OREM, Utah — Former Vice President Mike Pence faced cheers and criticism during a stop in Utah on Tuesday for a speech at Utah Valley University.

Pence spoke at the Gary R. Herbert Institute for Public Policy forum.

Trump’s vice president said he developed a friendship with former Utah governor Herbert when Pence was governor of Indiana.

“It has been a great privilege to serve as your vice president for four years, and I want to thank the people of Utah for your support,” Pence said.

Pence spoke to about 700 people in the concert hall of the Noorda Center for Performing Arts on the UVU campus.

Several Utah leaders, including Governor Spencer Cox, Lieutenant Governor Deidre Henderson and Senate President J. Stuart Adams were among the 700 people present.

Pence addressed several burning issues in the country, including the current state of the economy as it relates to inflation and high gasoline prices. He also spoke about immigration, telling the crowd that more needs to be done to secure the border and fix what he says is a broken immigration system.

Pence also pointed to the reversal of Roe v. Wade in June during his speech.

“At last, Roe v. Wade has been sent to the ash heap of history where it belongs, and the American people have been given a fresh start in life,” Pence said.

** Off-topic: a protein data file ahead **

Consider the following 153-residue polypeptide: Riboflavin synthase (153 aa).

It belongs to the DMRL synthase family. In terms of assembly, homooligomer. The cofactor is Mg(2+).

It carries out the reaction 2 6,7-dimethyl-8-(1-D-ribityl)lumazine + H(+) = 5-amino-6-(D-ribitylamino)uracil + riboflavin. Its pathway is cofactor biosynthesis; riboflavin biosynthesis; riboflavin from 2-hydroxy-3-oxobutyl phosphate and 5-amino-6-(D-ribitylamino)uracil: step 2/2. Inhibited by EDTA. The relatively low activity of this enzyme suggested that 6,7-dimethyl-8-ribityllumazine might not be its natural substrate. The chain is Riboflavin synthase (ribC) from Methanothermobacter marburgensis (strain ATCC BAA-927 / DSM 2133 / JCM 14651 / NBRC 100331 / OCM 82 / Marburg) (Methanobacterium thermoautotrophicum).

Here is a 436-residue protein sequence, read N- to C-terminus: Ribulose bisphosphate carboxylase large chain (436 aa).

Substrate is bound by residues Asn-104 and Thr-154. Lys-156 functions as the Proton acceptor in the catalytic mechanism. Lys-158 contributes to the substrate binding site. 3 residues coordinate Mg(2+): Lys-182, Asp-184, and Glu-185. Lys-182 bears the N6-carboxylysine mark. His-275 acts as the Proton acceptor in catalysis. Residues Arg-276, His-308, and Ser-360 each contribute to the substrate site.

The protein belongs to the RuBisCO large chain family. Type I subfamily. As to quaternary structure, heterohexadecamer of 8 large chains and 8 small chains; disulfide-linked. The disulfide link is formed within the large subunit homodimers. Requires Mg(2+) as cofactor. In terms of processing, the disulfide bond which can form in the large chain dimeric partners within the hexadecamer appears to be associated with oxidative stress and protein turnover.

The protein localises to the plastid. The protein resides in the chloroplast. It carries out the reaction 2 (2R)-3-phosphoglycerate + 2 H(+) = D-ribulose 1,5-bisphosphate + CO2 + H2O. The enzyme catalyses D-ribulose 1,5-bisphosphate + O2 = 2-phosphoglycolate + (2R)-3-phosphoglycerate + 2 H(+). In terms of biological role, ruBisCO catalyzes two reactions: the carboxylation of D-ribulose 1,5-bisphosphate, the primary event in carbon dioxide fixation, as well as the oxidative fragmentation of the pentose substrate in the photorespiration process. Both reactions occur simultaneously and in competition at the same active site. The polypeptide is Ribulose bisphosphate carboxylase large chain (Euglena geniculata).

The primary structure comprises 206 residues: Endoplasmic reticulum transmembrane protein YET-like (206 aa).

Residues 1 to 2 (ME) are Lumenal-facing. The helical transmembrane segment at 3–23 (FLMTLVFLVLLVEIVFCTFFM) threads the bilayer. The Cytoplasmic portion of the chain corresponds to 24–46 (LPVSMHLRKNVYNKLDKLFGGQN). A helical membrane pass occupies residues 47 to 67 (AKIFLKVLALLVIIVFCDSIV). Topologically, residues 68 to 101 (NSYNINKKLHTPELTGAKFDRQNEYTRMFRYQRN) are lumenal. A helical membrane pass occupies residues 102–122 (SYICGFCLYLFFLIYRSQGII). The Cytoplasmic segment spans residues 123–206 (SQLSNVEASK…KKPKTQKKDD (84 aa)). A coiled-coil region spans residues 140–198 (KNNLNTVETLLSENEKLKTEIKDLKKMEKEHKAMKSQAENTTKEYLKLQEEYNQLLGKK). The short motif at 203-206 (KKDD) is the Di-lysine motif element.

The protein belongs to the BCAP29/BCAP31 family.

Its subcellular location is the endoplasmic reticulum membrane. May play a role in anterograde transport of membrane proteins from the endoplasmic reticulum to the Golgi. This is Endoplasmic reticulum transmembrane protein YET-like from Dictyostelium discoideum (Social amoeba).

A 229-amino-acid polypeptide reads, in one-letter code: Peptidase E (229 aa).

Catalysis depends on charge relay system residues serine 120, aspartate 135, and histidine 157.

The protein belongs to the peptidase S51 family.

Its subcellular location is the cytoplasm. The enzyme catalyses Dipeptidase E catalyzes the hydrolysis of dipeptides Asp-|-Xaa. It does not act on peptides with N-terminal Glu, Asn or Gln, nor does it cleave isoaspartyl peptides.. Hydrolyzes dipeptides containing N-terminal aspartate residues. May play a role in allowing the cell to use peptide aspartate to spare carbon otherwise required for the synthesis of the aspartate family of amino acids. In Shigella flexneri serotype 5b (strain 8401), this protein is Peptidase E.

During a question-and-answer session, a Utah Valley University student asked the former vice president about what happened in the nation’s capital on January 6, 2021.

“January 6e was a tragic day, in the life of our nation, but through the courage of law enforcement, Capitol police, federal law enforcement, the violence was put down,” Pence replied.

UVU junior Cade Bloomer attended the forum on Tuesday, saying it was an incredible experience to hear a former vice president speak in person.

“To hear the former vice president’s perception, you know, I think we often take for granted the different perspectives that we as Americans have,” Bloomer said.

Bloomer was also one of a handful of students who got to ask Pence a question.

“Are you running as a candidate for the 2024 presidential election?” Bloomer asked.

“Cade, I’ll let you know,” Pence replied.

Outside, 40 students, signs in hand, gathered to peacefully protest Pence being on campus.

Puck Roth was one of the organizers of the protest as part of the Progressive Student Alliance at UVU.

“Honestly, having him here on campus doesn’t make me feel very safe because he has been actively speaking out against my rights,” Roth said.

Other groups, Roth says, like Students United for Reproductive Freedoms and Spectrum: Queer Student Alliance at UVU also participated in the protest.

Roth says they wanted to make sure all student body voices were heard.

“To make sure we bring in speakers who represent both sides of the political spectrum,” Roth said.

Think concluded his speech and the question and answer session by saying that democracy depends on heavy doses of civility.